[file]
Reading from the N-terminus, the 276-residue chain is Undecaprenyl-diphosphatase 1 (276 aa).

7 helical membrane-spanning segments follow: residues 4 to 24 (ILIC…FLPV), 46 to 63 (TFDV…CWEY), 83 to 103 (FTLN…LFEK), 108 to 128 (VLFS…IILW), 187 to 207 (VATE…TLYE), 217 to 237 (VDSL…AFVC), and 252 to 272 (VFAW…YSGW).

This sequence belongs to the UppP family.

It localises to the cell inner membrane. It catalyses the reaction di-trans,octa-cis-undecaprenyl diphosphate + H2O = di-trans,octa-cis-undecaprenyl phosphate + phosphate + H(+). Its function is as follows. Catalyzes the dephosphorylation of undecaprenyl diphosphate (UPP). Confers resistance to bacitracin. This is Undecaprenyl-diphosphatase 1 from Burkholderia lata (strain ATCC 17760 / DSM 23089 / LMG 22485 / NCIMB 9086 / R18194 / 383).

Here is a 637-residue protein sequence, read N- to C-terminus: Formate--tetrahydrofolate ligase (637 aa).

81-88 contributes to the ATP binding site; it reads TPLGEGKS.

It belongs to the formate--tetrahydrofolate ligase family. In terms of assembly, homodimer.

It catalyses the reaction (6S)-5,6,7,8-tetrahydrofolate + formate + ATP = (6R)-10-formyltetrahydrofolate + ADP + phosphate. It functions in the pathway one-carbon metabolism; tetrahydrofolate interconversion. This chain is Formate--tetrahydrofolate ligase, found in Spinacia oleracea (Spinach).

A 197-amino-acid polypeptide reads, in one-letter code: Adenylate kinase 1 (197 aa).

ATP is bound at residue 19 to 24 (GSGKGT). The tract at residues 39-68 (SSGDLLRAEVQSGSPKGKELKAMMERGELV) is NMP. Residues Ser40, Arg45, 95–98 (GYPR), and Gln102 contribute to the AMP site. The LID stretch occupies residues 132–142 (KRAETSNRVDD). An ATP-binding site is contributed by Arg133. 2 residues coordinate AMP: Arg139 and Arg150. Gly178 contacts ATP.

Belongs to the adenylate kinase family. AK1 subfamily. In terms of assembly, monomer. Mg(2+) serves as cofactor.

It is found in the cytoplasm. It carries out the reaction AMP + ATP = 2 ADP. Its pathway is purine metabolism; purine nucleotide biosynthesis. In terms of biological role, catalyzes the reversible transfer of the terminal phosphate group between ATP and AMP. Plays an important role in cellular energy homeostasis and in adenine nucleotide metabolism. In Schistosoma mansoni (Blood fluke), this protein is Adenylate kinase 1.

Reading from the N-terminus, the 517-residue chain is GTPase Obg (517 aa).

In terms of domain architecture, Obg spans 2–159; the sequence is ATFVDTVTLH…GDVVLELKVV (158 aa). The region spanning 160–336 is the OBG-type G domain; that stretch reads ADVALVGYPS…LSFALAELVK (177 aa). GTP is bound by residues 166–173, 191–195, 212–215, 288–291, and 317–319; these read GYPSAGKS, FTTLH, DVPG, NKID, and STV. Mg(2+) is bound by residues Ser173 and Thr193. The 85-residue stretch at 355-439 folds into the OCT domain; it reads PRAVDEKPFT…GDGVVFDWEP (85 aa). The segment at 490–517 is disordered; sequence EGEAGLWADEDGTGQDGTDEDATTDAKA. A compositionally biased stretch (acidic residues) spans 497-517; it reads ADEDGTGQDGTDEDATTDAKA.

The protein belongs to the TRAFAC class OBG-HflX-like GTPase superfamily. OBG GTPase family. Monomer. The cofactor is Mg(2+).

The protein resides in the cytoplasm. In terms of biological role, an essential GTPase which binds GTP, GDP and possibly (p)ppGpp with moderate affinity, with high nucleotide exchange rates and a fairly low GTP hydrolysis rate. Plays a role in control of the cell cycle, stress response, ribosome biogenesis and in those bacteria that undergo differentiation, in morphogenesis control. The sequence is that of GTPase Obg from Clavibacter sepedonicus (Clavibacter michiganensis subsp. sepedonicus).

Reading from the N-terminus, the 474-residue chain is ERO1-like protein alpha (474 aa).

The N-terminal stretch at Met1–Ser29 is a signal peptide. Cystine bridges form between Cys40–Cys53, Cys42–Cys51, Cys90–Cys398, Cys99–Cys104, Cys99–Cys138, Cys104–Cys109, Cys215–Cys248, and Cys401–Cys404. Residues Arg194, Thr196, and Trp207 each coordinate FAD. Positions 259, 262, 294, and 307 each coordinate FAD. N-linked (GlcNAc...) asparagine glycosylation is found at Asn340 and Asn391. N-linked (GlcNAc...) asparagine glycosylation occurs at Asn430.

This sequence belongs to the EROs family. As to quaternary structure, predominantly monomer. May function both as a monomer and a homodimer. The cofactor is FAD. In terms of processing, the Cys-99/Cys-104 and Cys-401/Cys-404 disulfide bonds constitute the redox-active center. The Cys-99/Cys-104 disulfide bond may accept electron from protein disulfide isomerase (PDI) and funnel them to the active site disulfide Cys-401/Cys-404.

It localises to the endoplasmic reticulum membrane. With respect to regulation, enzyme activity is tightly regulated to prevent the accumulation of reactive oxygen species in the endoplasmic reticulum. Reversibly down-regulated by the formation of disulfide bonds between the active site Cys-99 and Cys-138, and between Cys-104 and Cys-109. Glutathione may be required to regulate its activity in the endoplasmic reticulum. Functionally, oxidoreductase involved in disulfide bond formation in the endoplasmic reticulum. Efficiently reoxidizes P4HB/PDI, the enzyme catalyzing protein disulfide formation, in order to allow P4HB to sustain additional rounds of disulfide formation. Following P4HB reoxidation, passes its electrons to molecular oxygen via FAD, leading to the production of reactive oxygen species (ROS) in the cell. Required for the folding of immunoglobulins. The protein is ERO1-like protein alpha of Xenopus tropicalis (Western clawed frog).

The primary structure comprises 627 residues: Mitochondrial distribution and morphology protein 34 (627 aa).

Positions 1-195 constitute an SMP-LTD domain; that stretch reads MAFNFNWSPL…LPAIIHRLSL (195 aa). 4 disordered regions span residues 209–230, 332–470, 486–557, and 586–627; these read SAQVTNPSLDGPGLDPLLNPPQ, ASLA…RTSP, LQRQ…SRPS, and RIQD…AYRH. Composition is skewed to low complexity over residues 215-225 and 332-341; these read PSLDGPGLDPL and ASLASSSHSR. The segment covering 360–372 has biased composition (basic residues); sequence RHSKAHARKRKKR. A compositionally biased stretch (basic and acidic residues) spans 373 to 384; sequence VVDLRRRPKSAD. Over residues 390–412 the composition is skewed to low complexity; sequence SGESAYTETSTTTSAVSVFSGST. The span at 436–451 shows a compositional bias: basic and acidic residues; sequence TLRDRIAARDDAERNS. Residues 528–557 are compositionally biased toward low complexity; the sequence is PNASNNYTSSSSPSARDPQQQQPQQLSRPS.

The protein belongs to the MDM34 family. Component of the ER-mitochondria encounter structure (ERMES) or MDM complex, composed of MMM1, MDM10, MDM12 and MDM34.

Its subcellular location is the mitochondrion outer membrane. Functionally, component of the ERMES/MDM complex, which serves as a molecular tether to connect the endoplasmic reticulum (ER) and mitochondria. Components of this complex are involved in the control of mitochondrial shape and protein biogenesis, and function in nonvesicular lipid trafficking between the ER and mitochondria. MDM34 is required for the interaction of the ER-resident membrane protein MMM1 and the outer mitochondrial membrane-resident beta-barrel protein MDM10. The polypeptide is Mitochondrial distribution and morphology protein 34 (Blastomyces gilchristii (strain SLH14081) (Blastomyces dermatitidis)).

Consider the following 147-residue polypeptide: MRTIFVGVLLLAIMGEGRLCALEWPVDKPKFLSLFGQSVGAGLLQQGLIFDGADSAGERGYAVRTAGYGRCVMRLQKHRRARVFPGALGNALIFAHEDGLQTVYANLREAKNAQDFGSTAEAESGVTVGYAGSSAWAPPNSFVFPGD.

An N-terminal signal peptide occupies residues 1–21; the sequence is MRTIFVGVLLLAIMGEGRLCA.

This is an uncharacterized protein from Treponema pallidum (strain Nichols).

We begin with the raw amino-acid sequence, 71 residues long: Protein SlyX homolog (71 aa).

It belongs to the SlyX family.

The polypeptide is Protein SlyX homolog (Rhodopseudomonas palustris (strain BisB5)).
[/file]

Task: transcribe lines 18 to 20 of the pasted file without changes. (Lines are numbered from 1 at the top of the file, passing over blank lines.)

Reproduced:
The N-terminal stretch at Met1–Ser29 is a signal peptide. Cystine bridges form between Cys40–Cys53, Cys42–Cys51, Cys90–Cys398, Cys99–Cys104, Cys99–Cys138, Cys104–Cys109, Cys215–Cys248, and Cys401–Cys404. Residues Arg194, Thr196, and Trp207 each coordinate FAD. Positions 259, 262, 294, and 307 each coordinate FAD. N-linked (GlcNAc...) asparagine glycosylation is found at Asn340 and Asn391. N-linked (GlcNAc...) asparagine glycosylation occurs at Asn430.

This sequence belongs to the EROs family. As to quaternary structure, predominantly monomer. May function both as a monomer and a homodimer. The cofactor is FAD. In terms of processing, the Cys-99/Cys-104 and Cys-401/Cys-404 disulfide bonds constitute the redox-active center. The Cys-99/Cys-104 disulfide bond may accept electron from protein disulfide isomerase (PDI) and funnel them to the active site disulfide Cys-401/Cys-404.

It localises to the endoplasmic reticulum membrane. With respect to regulation, enzyme activity is tightly regulated to prevent the accumulation of reactive oxygen species in the endoplasmic reticulum. Reversibly down-regulated by the formation of disulfide bonds between the active site Cys-99 and Cys-138, and between Cys-104 and Cys-109. Glutathione may be required to regulate its activity in the endoplasmic reticulum. Functionally, oxidoreductase involved in disulfide bond formation in the endoplasmic reticulum. Efficiently reoxidizes P4HB/PDI, the enzyme catalyzing protein disulfide formation, in order to allow P4HB to sustain additional rounds of disulfide formation. Following P4HB reoxidation, passes its electrons to molecular oxygen via FAD, leading to the production of reactive oxygen species (ROS) in the cell. Required for the folding of immunoglobulins. The protein is ERO1-like protein alpha of Xenopus tropicalis (Western clawed frog).